B. Yu, M. Arnott

British Columbia Institute of Technology (CANADA)
Personal Response System (PRS), or commonly known as Clickers, have been used extensively and effectively in the classroom to engage students and improve learning. However, most clicker systems require students to purchase a device and instructors to install a base station to work. Others require proprietary server or client software installation. Both the cost and the extra hardware can be deterrents for both students and instructors, and especially for institutions that operate on a tight budget and with minimal technical support. The traditional clicker systems are also limited in its use with only multiple choice questions, thus limiting to only one type of student interaction. In this paper, we propose a browser based classroom responder system and the pedagogical approaches in adopting this system to improve student engagement in the classroom. This system differs mostly from other systems in that any device that has the capability to browse the network can function as a clicker, and the instructor workstation or a separate server can be set up as a base station to capture and archive student responses. There is no other hardware necessary. Hence, students can use a variety of devices such as most modern cell phones, portable game machines, tablet devices, and even media players that have browser capability as their input device. The system is also extended to allow students to submit short answers and even graphics, when appropriate, in addition to single selection of answers to multiple choice questions.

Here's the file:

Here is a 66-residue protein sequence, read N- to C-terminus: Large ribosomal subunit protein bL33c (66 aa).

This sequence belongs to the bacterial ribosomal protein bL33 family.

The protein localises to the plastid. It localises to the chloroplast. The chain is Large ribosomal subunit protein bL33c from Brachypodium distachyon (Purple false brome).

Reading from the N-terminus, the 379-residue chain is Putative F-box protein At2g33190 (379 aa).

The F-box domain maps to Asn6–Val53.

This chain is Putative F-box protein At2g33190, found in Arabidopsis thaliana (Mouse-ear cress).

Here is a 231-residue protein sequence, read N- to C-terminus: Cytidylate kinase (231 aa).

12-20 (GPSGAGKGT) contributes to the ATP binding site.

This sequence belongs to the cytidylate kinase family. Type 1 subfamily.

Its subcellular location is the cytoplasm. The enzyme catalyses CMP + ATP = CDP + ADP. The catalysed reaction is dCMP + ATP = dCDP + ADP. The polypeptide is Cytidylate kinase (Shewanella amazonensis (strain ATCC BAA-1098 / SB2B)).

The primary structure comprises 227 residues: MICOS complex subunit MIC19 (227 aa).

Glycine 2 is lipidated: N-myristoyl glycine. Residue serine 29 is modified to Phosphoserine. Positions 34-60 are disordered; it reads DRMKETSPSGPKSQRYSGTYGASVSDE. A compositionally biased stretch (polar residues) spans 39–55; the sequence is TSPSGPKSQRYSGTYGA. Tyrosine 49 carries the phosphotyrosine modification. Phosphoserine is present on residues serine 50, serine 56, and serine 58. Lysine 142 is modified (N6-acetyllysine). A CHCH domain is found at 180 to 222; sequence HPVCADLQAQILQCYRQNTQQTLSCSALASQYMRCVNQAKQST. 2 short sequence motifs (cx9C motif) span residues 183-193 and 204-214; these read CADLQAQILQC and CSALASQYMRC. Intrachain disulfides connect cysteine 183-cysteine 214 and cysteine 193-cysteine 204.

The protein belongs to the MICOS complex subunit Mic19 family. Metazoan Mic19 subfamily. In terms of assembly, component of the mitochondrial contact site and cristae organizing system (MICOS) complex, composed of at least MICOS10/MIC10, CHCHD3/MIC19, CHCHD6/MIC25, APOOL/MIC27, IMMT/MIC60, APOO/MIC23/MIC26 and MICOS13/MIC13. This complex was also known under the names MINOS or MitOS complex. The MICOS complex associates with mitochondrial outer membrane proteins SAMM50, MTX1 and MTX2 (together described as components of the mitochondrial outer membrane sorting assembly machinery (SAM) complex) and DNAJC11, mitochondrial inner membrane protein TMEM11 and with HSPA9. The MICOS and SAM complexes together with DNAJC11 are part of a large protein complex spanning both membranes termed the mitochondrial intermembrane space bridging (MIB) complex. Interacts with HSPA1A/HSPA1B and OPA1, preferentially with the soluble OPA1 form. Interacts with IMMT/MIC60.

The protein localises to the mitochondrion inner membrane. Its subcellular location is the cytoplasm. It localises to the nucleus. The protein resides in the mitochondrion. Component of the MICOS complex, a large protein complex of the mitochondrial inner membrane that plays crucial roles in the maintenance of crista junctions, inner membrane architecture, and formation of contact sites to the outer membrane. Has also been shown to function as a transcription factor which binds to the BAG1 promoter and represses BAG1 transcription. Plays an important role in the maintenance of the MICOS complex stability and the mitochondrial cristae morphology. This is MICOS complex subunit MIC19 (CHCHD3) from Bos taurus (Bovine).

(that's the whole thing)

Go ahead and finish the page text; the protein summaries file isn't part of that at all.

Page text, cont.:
The classroom responder system is being made publicly available for anyone who is interested in adopting a clicker system in the classroom. The paper describes how the system can be easily setup and customized for specific course usages. However, our experiences have shown that having the technology capabilities is only one small part to improving student engagement and learning in the classroom. The majority of students we have encountered are more accustomed to passive learning than active learning. We will describe an integrative pedagogical approach that was taken to complement the use of this classroom responder system in preparing the students for interactive engagement in the classroom at a post-secondary technical institution in Canada. This includes pre-lecture reading assignment, peer-instruction, regular posting submissions on a learning management system (LMS), and how these activities are coordinated with classroom activities, assignments, and assessments. Finally, we will report on student perceptions on the use of the system, correlation with student performances, lessons learned, and future extensions of the system.